The Crane Wife is loosely based on a Japanese folk tale but the album has all the classic Decemberists' touches: civil war songs, sea chanties, and murder ballads. Is it Colin Meloy's voice (sometimes he sounds as if he's singing from just one side of his mouth) or the subject matter that makes The Decemberists just about the most unique and wonderful band around today?

The Decemberists - Yankee Bayonet (I Will Be Home Then) and O' Valencia!


Wednesday, December 13, 2006

Everyone Else Is Doing It, So Why Can't We?: Best Of 2006 (III)

Listening to The Hold Steady always brings to mind a good time, free flow of beer and lots of fun. Boys And Girls In America is one of the most anticipated releases of 2006 and it doesn't disappoint. It's raucuous and sometimes it's more spoken (or rather, shout) than sung and Craig Finn's voice is definitely an acquired taste but god, the pianos! I love how they are everywhere, it just gives a whole new dimension to the bar-rock that defines the previous albums. And it does pay to decipher exactly what Finn is going on about; he's full of stories about restless kids and drunken nights . You listen to "Chips Ahoy" and tell me you don't feel like jumping onto a table in a pub somewhere with a paper cup overflowing with beer, and dancing your arse off.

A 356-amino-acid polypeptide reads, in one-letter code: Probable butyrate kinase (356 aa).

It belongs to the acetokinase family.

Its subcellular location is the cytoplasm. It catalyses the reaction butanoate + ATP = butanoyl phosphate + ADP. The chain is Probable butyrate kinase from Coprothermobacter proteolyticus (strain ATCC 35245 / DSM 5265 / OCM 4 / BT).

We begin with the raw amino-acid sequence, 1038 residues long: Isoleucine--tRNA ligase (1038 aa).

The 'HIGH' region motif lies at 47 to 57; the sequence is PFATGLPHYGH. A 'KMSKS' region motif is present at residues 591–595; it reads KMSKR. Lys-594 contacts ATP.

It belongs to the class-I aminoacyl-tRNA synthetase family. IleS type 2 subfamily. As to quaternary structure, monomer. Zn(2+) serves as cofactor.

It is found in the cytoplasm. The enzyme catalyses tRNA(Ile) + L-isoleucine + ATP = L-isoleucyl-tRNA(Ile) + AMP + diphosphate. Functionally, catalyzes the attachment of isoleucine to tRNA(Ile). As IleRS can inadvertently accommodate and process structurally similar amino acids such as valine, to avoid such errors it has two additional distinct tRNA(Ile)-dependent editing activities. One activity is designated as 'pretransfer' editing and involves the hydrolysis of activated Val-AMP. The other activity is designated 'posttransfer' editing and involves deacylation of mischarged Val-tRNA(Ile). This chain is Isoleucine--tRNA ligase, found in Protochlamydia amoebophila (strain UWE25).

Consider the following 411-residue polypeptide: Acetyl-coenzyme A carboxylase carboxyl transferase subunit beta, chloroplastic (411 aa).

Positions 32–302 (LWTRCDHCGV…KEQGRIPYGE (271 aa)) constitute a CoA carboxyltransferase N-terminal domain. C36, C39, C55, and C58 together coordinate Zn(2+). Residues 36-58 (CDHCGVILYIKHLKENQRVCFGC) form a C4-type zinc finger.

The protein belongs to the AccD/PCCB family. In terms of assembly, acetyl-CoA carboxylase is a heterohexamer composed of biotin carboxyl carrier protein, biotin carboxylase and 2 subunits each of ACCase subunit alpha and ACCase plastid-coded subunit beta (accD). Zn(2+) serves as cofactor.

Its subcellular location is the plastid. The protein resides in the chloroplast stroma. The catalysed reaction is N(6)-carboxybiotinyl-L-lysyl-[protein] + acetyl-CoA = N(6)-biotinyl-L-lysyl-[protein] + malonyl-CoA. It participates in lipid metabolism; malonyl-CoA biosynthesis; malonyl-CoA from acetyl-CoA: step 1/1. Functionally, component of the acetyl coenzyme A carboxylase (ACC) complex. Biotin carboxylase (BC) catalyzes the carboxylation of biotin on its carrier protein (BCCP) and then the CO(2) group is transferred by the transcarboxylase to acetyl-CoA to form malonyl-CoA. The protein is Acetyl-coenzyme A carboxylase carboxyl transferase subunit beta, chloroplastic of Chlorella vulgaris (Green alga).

M. Ward is on the other end of the spectrum from The Hold Steady, that's for sure. He is more contemplative, more folksy than rock. But while this is true in Transistor Radio, we find him ditching his usual quiet self for a rather surprising uplifing persona. It did take some getting used to but all is good. I particularly love "To go home" and "Post-war." I've been getting into a lot of the american folksy-roots stuff this year but M. Ward always seems a little more intimate and familiar to me. It reminds me of Sunday afternoons where it's hot and bright outside and I've just drew the blinds shut and slumped into my big ass chair, reading a book and trying to forget that Monday will come along very soon (don't ask me why).